Toronto, Canada’s largest city, still carries scars from the brutal battles over planning and preservation in the 1960s and ’70s. Aesop’s third store in the city, designed by Toronto-based studio Odami, confronts this legacy and responds with symbolic usage of the city’s social and material history.
Located in Yorkville, a neighborhood known for its upscale retail and incessant parading of exotic cars, the recently completed skincare store nods to the long-lost countercultural forces that shaped its streets.
“Inspiration for the design came from the recently demolished 1969 York Square project by Diamond and Myers,” Michael Fohring, Odami’s cofounder, told AN Interior. “By adapting existing Victorian structures to a denser, differently programmed scheme, it showed us a good example of how Yorkville was going against the grain and mediating between scales and histories.”
The store layout replicates Yorkville’s block patterns of variously sized and textured parks, squares, and lanes at a smaller scale. Coated in burgundy paint, the interior’s edges thicken and swell to create smaller enclaves within: A tea station, fragrance library, and infusion chamber punctuate rhythms of hard and soft surfaces, evoking the dark, warm atmosphere of a Victorian parlor.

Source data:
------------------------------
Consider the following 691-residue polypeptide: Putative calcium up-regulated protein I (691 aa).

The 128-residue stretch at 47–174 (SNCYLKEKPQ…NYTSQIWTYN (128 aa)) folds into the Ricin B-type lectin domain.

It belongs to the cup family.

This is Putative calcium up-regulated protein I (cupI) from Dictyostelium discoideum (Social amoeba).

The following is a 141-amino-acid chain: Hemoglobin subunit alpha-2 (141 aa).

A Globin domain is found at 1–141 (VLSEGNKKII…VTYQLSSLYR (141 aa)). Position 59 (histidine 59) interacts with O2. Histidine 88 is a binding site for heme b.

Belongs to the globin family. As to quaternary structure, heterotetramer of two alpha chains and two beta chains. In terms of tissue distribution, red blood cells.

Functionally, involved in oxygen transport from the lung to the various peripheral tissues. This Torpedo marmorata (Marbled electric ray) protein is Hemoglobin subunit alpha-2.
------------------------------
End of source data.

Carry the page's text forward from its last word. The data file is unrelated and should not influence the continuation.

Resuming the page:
Repurposed maple balusters—built to a former building code and now too short for their intended use—pattern the undulating perimeter. “We came across a large unused stock of balusters sitting in a woodturner’s warehouse, and we saw an opportunity to repurpose these in the design,” Aránzazu González Bernardo, Odami’s other cofounder, said. “This was a clear reference to the city’s history.” Circulation in the remaining open space flows around a large Corian basin.
For Fohring and González Bernardo, the decision about how to anchor the design came from an understanding that Toronto’s seemingly sterile history is very much alive, if you dig a little bit. González Bernardo said, “There is this assumption in North American cities that everything is new and that designers don’t engage any histories because there are none to be engaged.”